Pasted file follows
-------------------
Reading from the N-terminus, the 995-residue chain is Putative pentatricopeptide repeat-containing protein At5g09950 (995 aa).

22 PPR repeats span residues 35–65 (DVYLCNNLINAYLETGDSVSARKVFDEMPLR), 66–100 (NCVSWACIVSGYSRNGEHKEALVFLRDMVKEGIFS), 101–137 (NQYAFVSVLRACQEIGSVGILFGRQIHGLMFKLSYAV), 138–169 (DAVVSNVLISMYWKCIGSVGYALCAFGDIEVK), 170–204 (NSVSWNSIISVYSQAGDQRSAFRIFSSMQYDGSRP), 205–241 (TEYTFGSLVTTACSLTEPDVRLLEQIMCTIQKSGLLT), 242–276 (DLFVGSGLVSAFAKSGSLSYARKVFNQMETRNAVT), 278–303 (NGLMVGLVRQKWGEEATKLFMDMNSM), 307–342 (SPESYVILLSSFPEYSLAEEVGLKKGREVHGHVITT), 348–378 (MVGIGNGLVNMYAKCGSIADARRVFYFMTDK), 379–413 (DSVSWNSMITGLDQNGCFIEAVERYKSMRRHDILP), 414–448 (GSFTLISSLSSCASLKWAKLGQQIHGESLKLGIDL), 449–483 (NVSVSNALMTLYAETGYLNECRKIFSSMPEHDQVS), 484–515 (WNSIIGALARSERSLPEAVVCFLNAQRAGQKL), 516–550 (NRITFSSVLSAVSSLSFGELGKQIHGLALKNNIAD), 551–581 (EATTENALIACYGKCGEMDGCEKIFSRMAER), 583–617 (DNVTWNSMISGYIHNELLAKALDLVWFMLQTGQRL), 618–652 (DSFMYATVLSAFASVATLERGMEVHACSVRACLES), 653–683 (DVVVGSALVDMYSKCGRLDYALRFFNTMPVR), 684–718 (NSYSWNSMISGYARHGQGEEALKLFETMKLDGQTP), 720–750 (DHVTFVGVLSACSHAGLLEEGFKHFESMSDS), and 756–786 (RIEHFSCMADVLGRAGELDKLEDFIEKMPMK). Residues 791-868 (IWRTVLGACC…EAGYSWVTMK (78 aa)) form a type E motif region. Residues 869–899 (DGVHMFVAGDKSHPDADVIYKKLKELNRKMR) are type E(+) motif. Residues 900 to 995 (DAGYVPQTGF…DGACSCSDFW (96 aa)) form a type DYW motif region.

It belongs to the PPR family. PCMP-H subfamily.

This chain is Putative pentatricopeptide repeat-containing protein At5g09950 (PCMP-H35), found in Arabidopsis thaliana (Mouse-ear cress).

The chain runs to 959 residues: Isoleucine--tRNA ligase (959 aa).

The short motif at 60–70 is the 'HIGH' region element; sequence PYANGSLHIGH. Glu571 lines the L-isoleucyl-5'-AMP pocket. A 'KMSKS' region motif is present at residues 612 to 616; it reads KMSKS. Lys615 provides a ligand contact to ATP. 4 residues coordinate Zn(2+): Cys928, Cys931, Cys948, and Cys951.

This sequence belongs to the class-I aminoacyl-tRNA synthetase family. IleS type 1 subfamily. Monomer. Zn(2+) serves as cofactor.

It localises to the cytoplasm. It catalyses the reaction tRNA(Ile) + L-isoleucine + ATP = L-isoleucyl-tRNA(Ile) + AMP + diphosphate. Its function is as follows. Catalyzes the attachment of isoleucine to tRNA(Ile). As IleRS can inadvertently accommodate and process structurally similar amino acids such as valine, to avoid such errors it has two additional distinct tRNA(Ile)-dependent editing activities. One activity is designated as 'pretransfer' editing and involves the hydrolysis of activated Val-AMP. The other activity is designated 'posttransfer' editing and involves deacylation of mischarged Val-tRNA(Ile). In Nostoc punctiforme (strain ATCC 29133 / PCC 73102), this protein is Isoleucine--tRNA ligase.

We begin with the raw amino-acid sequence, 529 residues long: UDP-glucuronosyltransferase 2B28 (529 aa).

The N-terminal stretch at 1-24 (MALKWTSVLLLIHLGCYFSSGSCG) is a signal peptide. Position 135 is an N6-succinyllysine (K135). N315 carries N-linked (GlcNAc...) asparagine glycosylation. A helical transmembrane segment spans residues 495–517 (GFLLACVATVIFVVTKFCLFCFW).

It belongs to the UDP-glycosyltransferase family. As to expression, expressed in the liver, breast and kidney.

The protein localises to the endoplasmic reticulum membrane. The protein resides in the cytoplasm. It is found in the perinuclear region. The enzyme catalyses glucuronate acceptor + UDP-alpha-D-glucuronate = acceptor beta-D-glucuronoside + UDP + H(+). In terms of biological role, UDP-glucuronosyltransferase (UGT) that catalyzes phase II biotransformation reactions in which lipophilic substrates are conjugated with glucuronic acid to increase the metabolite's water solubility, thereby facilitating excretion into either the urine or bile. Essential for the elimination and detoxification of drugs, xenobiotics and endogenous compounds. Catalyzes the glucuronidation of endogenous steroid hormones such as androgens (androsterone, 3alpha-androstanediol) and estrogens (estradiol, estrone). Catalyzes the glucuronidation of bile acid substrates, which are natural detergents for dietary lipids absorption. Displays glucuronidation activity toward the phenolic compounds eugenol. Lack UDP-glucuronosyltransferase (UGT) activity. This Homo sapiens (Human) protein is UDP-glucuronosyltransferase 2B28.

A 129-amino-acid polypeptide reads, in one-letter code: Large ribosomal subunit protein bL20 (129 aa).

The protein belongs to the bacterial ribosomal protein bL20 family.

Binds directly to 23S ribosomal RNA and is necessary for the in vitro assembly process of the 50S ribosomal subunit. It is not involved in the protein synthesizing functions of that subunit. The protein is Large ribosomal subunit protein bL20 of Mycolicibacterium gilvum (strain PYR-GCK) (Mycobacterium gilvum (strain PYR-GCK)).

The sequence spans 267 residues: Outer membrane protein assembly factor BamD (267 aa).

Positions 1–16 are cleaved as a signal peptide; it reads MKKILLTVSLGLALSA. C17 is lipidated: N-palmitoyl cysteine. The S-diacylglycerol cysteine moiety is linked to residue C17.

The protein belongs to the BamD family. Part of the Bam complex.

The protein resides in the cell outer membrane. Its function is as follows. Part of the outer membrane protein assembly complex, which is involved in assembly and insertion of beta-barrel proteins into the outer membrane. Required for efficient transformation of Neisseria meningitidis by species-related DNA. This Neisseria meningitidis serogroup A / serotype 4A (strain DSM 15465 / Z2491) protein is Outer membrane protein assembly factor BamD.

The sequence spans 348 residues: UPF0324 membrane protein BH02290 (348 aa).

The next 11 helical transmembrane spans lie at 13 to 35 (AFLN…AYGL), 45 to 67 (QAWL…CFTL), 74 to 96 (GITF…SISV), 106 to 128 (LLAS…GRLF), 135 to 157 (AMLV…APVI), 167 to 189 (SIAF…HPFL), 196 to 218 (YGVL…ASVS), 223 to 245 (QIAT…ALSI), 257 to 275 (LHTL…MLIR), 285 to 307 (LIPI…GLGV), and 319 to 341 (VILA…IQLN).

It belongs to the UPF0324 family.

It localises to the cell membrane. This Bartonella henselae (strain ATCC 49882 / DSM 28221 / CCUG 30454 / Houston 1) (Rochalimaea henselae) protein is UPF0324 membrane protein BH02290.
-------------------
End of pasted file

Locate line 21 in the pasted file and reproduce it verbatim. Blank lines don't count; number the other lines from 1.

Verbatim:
The next 11 helical transmembrane spans lie at 13 to 35 (AFLN…AYGL), 45 to 67 (QAWL…CFTL), 74 to 96 (GITF…SISV), 106 to 128 (LLAS…GRLF), 135 to 157 (AMLV…APVI), 167 to 189 (SIAF…HPFL), 196 to 218 (YGVL…ASVS), 223 to 245 (QIAT…ALSI), 257 to 275 (LHTL…MLIR), 285 to 307 (LIPI…GLGV), and 319 to 341 (VILA…IQLN).